Yes, decluttering makes things a lot easier when something like that happens. You guys keep getting hit with terrible things like that! I’m so sorry!

  2. Keep writing decluttering posts… They inspire to get at least started. I now do 1 declutter action per weekend. Better than nothing.

    We have not yet included the kids in this…

    • MaggieBanks

      Oh, I’m sure as I discover spillover effects of the purge and tackle my garage, more posts will be forthcoming. πŸ™‚

  3. Kim from Philadelphia

    This is really phenomenal, Penny! What a life-changing experience for your family.

    I think your tiered server is awesome, and could just imagine all those little bowls holding toppings for a make your own custom party (salad, sundaes, tacos)

    You are keeping me motivated to continue to keep things streamlined at home!

    • MaggieBanks

      Oh, that thing IS awesome. Mr. T was saying at the next party, we’ll hand out all the tiny bowls, have people fill them with treats, and then when they come, we just stick their bowl full of treats in the big thing and everyone will have contributed! Also… did I mention that the pineapple leaves are actually little shallow scoops for dip, etc? Totally awesome!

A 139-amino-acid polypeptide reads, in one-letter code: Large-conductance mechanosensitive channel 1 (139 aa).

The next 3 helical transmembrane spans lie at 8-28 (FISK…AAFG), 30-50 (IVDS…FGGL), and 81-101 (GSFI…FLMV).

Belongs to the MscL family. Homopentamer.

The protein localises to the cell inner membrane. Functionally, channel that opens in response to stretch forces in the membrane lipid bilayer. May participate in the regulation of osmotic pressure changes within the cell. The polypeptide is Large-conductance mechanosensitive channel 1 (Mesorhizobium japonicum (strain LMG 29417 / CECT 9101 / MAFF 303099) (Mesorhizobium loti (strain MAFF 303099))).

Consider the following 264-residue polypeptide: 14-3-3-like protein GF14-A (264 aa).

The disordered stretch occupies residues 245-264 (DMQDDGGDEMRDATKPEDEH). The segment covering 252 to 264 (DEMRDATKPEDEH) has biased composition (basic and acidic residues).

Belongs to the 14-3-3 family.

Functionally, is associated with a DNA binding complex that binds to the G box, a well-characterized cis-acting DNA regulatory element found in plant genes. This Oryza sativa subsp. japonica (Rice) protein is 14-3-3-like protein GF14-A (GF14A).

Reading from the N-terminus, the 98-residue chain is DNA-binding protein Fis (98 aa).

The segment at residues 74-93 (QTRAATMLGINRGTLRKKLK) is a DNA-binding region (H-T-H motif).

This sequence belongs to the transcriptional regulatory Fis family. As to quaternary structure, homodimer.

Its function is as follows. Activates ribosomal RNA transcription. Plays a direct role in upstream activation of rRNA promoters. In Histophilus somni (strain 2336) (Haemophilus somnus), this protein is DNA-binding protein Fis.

4. Kim from Philadelphia

    Oh- have you thought of making a table runner (backed on a heavier material) or several pillows out of your favorite silks, so you can see and enjoy them everyday?

    • MaggieBanks

      Oh, I’ve thought of tons of projects… but the kiddos destroyed our previous silk pillows, so I’m waiting to avoid that happening again. πŸ™‚

  5. Great job! I’m inspired to get started. Of course, my focus often shifts to what I can sell on eBay or a garage sale. But it would be nice to get rid of some stuff. Little Trey has started crawling, so we could use more, non-cluttered room for him to roam.

    • MaggieBanks

      I have a few items in a pile to list on ebay. But most of it wasn’t worth the effort. I just wanted it OUT and I was doing such a major overhaul, I didn’t want to get bogged down trying to sell so many things. πŸ™‚

  6. Tawcan

    These are great lessons. Just this morning I was using shampoo from the Italian hotel that we stayed at for our honeymoon 4 years ago. No shame about that. πŸ™‚

  7. I think I’ve mentioned how much I love this idea. I love decluttering. I am really looking forward to trying to get rid of ~50% of our belongings once we move. My husband is a little bit more on the hoarder side of things, so I think that goal is a pipe dream. I do hate having things like a chip platter, or a punch bowl… I keep getting rid of them, and people keep giving them back! I have no problems eating chips off a plate πŸ™‚

    • MaggieBanks